This site exists to make it easy to travel independently to the resort village of Lourdata, in the area of Lourdas, on the Greek island of Kefalonia and stay in high-quality studios and apartments at reasonable cost. It is also to repay, in some small way, the people of Lourdata for the generosity and kindness they have shown over many years.
Lourdata is the village at the centre of the area known as Lourdas on the Greek island of Kefalonia. (or Kefallonia, Kefallinia, Cephalonia, Cefalonia) - even the Greeks can not agree how to spell the name!
This site gives some general information about the island of Kefalonia, the area of Lourdas, and particularly the village of Lourdata. There are details of studios and apartments which are available in Lourdata, arrangements for airport transfers, taxi and car hire information. Also included are the restaurants and bars of Lourdata.
Kefalonia is the largest of the Ionian Islands and is approximately 90Km (60 miles) south of the island of Corfu. Lourdas is in the south-west of the island and includes the villages of Simotata, Vlachata, Afrato, Lourdata and Trapezaki which is now becoming a village in its own right. Kefalonia is mountainous with its highest point (Mount Enos, 1627 metres) to the north of the village of Lourdata.
This range of mountains gives the Lourdas area of Kefalonia its own special climate, in addition to a spectacular backdrop. Because it has a sub-tropical climate, there are many citrus trees in Lourdas and the small market gardens close to the beach produce a huge variety of fruit and vegetables. Sadly, in recent years the number of these working gardens has declined. Until the 1950's, all this land was intensively cultivated and Lourdas supplied the earliest fruit and vegetables to the whole of Greece.
The upper part of the mountain (above 1,000 Metres) is the Enos National Park. It is covered in pine forests - mainly of black pine and the kefalonian pine, which is exclusive to Kefalonia and the adjacent island of Ithaca. The national park contains much wildlife, including the wild horses for which it is famous.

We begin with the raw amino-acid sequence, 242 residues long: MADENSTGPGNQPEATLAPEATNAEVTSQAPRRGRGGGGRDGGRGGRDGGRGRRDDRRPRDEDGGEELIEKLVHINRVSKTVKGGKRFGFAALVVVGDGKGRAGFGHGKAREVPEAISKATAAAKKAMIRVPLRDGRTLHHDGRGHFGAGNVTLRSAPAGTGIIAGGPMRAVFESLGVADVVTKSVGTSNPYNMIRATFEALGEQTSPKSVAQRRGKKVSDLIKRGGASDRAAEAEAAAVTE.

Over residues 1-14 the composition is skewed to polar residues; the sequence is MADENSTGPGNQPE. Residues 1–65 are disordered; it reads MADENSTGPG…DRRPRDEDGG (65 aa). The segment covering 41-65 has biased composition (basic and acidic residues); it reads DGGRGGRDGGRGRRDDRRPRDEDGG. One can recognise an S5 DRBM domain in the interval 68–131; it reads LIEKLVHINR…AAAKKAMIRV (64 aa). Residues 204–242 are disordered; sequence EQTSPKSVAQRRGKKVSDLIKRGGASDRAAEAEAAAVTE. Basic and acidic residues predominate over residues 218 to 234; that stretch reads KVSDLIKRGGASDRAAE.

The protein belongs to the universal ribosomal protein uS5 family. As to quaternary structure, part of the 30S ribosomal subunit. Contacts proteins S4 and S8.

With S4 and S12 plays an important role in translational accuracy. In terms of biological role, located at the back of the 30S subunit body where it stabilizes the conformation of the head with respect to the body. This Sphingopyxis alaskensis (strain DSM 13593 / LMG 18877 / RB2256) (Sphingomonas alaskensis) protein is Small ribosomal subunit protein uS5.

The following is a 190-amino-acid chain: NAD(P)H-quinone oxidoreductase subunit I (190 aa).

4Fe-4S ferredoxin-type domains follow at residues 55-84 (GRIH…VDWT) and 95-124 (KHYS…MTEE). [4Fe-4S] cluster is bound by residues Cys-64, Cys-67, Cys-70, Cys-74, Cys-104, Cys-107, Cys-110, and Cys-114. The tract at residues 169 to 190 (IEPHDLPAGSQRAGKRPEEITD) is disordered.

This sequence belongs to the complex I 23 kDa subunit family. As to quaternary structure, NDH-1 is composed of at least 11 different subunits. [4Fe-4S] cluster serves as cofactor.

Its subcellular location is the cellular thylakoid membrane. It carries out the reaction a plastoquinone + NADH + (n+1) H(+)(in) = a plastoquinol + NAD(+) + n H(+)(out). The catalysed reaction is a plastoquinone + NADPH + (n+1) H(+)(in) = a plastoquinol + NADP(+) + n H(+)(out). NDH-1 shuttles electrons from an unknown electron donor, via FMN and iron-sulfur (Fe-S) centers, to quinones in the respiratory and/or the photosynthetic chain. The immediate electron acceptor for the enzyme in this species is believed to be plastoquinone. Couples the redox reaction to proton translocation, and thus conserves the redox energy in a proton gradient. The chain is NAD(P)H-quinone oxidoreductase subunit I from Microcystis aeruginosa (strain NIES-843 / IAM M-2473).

The island has almost unlimited water coming from springs on the mountain and as a result is one of the greenest of all Greek islands. These springs are the source of the tap water which meets the standards of the EEC Drinking Water Directive, however cold bottled water is available at all the shops and restaurants for those who prefer it.
Panorama of Lourdas as seen from the sea
Lourdas Bay as seen from the air.
The beach which extends for the length of the bay is about 4Km (2½miles) long - mostly golden sand, with pebbles at the extreme southern end of the main beach, although this can change with the weather.
Lourdas bay as seen from the edge of the village.
Lourdas bay from the headland known as Klimatis.
The beach has the European blue flag. There is a lifeguard and showers.
Umbrellas and sunbeds are available for hire.
One umbrella and two sunbeds will cost approximately €5.00 per day.
Boat hire and water sports are available at the beach from Escape Club Rental Boats http://www.escapeclubkefalonia.com/.
At the beach there are five restaurants, a mini-market and two bars.